At first I missed it especially if I would watch. So what I did, hindi ako nanood. Instead I watched YouTube, CNN, and other streaming devices para mawala sa isip ko. But I’m sure like other media workers, every now and then you would want to put your radio or TV sets on the news. It’s in our blood. I lived alone in a condo during isolation. My suggestion so you won’t be bored to death, don’t watch television too much during your isolation.

On his reflections during isolation:

Reflections and discernment…and I am not finished yet with the process. It’s still ongoing for me. It’s about my future, my career, my life. I promised myself at the start of my surgery that I would spend my time on really taking a serious look at my life and career. Kung ano ba talaga gusto kong mangyari sa buhay ko. Is it time to turn off the microphone? Is it time to not turn off the mic completely but to lessen? Mga ganun ba…and I repeat, I am still in the process of making that discernment. It’s how to slow down without leaving broadcasting. If that’s possible, I don’t know. I don’t know if there’s such a thing as slowing down in this profession.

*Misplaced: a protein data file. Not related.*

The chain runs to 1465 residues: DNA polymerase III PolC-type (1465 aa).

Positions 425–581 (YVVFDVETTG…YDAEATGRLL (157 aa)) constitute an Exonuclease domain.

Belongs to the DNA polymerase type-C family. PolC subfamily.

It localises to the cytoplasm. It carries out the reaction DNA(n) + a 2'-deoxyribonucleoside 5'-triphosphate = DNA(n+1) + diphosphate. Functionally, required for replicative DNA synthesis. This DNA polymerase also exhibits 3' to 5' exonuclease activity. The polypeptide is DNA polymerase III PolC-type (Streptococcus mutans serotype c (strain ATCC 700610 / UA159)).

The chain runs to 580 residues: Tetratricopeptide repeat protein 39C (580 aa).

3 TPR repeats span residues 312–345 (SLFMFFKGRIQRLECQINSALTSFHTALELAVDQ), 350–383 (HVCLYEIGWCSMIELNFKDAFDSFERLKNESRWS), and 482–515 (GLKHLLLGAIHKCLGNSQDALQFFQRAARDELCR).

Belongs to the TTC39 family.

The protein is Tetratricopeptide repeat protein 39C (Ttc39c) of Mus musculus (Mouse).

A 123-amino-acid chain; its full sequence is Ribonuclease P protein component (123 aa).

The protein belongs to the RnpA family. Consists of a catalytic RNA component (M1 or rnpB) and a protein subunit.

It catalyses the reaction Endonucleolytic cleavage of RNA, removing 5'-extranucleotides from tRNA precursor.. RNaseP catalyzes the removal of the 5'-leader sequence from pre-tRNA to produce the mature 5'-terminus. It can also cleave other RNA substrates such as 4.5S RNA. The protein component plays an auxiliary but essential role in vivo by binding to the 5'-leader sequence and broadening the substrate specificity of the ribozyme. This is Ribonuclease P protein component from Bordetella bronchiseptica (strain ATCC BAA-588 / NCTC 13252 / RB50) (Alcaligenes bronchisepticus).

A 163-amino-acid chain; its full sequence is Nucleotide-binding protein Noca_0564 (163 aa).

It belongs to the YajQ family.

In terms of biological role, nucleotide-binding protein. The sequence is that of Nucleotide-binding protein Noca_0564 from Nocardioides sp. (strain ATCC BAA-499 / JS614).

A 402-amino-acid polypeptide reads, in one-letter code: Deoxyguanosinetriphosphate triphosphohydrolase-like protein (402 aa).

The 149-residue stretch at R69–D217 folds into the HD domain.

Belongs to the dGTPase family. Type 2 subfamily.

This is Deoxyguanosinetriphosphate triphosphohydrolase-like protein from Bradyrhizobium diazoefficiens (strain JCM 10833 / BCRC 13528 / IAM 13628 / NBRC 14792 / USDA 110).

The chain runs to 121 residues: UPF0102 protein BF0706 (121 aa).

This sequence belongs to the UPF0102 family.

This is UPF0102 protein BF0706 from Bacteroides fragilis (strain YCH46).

You know, I’d have dialysis 3-4 times a week. You’re hooked to a machine for four hours. Ask people who undergo dialysis – para kang binugbog ni Manny Pacquiao ang feeling mo physically. Ngayon wala na. I made the realization na mahirap ang buhay lalo na doon sa hindi maka afford ng medical care. As a matter of fact I was in touch with a couple of friends who are also kidney transplant patients and they were thinking of organizing a group whose advocacy will be to make dialysis and kidney procedures affordable to Filipinos. Maraming Pilipino na walang kalaban-laban simply because wala silang pera. I realized how good God was to me, and how I should pay it forward. I will be meeting with our group and figure out ways and means of helping those who cannot afford dialysis and kidney procedures. It breaks my heart when people come to me asking for help. It breaks my heart to know about patients na nangigitim because they lack dialysis.